Home schooling and being quarantined for weeks, the coronavirus pandemic is causing chaos for everyone. But for parents who are divorced or separated, child custody is even more tricky. There’s also some good information about coronavirus.
Parenting in the time of the Coronavirus
Courts are open, our office is open (remotely), and we are handling new divorce cases and child custody matters. And what we’re seeing are recurring problems during the coronavirus crisis with alimony and support payments, and especially sharing the children.
Courts may be open, but there is definitely a backlog with remote courts, and courts are handling emergencies first. That means many parents may have to hammer out their differences largely without the help of a judge.
As the Wall Street Journal recently reported, across the country, many family courts are closed or considering only emergency cases, such as those involving domestic violence and restraining orders.
Some jurisdictions, like Texas, require that existing custody agreements be followed even when schools are closed. (Families can get help from marriage and family therapists and professional mediators.)
Florida Child Custody
I’ve written about child custody issues before. In 2008, Florida modified its child custody laws to get rid of outdated and negative terminology about divorcing parents and their children to reduce animosity.
Florida law did that by deleting the definitions of the terms “custodial parent” or “primary residential parent” and “noncustodial parent” and creating a definition for the terms “shared parental responsibility, “parenting plan”, and “time-sharing schedule.
Shared parental responsibility, is similar to joint physical and legal custody, and is a relationship in which both parents retain their full parental rights and responsibilities.
Under shared parental responsibility, parents are required to confer with each other and jointly make major decisions affecting the welfare of their child.
In Florida, shared parental responsibility is the preferred relationship between parents when a marriage or a relationship ends. In fact, courts are instructed to order parents to share parental responsibility of a child unless it would be detrimental to the child.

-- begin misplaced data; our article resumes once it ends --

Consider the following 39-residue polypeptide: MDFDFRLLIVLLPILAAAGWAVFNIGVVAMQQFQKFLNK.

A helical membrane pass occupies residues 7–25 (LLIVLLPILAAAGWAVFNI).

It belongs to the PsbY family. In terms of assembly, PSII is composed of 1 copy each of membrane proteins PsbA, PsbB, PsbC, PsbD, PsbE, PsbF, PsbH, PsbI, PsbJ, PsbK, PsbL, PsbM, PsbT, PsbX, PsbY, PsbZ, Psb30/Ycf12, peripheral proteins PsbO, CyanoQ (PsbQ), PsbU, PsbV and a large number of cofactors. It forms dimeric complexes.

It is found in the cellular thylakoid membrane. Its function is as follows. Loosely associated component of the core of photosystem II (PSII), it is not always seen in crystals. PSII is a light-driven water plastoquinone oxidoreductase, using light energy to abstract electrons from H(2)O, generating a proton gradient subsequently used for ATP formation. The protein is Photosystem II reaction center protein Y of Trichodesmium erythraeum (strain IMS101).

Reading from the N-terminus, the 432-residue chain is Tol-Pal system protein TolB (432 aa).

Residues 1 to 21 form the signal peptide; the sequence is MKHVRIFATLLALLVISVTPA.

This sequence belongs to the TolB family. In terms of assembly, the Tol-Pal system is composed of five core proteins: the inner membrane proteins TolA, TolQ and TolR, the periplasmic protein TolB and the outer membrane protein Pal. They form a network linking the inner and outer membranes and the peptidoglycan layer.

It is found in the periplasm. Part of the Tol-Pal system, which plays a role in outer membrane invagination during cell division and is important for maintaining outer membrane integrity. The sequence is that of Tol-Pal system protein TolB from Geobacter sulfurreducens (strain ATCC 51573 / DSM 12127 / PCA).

But the “best interest of the child” is not an empty slogan. In Florida, how you act during the coronavirus can impact a judge’s decision. In determining the best interest of the child, a court has to consider things like a parent’s facilitating and encouraging parent-child relationships, honoring the time-sharing schedule, and being reasonable when changes are required.
Coronavirus Custody Concerns
Do not be surprised if the parents who aren’t cooperating during the coronavirus crisis find that the other parent uses what happens in court at trial.
In a few weeks or months, family courts are going to re-open, and there will be some accountability for the actions parents are taking now.
Enhancing risk and damaging your co-parenting relationship, those are things that are relevant to how the court. views your parental status.
Coronavirus Good News and Information
Good information? How about social distancing tips from a hermit? Billy Barr is the only resident of Gothic, Colorado, and he has tips on social distancing:
- Keep track of something. Each day, Barr tracks the weather for a number of groups including the Colorado Avalanche Information Center.
- Keep a routine. Barr wakes up around 3:30 a.m. or 4 a.m., and files weather reports to different agencies.
- Celebrate the stuff that matters, rather than the stuff you’re supposed to celebrate. Barr has mostly ditched holidays and birthdays, but he does celebrate Jan. 17, when sunrise goes back to what it was on the solstice.
- Use movies as a mood adjuster. When Barr is really stressed, he’ll might watch an animated movie, something cute and funny. Movies like “Pandemic” he passes on, but; The Princess Bride’ is a favorite.
The Minnesota Public Radio article is here.
The Wall Street Journal article is here.